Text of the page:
Risk, Threat and Vulnerability… What’s The Difference?
In today’s world many people, especially “the press” swap one security term for another when they should not. Security terminology has specific meanings to be used in specific ways and it is important that businesses and individuals both understand the difference. In this article we will take a short, basic look at three terms you must understand: “risk,” “threat,” and “vulnerability.”
What Is Risk?
“Risk” refers to the probability of:
- being targeted for attack
- the likelihood of a successful attack
- overall general exposure to the attack
A “Risk Assessment” will reveal the most severe and likley weaknesses and serve as a guide to prioritize correction of the weaknesses. It will be found that some weaknesses must be corrected immediately while others, being less obvious or potentially damaging, can be addressed later.
The potential damage one is likely to incur for each weakness is weighed against the cost of correction, time and money, and typically helps to further prioritize funds and actions.
What is Threat?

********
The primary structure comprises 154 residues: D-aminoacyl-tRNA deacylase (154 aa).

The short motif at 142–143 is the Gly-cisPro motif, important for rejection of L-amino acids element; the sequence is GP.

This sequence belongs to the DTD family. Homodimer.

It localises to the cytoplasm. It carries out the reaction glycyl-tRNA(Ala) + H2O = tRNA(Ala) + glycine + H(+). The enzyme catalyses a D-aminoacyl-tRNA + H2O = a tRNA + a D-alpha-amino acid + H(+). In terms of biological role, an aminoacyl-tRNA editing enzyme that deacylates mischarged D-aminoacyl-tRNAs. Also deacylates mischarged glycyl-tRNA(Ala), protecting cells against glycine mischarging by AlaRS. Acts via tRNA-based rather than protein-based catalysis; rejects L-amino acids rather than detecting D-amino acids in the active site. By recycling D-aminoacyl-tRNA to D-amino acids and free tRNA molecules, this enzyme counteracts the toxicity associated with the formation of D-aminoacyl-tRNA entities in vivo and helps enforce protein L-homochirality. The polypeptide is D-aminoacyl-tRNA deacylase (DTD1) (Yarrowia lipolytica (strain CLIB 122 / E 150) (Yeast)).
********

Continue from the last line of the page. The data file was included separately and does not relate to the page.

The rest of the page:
The term “threat” refers to a particular source and delivery of that source. A disgruntled ex-employee with a gun in the front office is a different threat from a disgruntled ex-employee in the parking lot. Both are serious and both are frightening but a professional threat assessment will address each separately and determine the best solution to secur against that particular threat.
Effective countermeasures can be established only after intense focus on each individual threat of class of threat.
Remember, the “risk assessment” look at the probability of attack and the probability of success of the attack whereas a “threat assessment” will focus more on analysis of the type and strength of the attack.
What is Vulnerability?
“Vulnerabily” refers to the strength and weakness of your system of defense. These strengths and weaknesses are evaluated for a pass/fail scoring against potential threats. An ongoing assessment of vulnerability helps find previously undiscovered weaknesses and provides assurance that previously high-scored defenses are still in place.
The Expertise of Crane Intelligence, Inc.
We are often called on to test the defense systems of various agencies. Our most effective report consisted of a sticky note plastered to the boss’s computer screen.
Make sure you understand how, when and why the terms discussed here are to be used. Correct usage facilitates good communication and goes a long ways in developing proper understanding which in turn helps establish good defenses.
Tracy O. Crane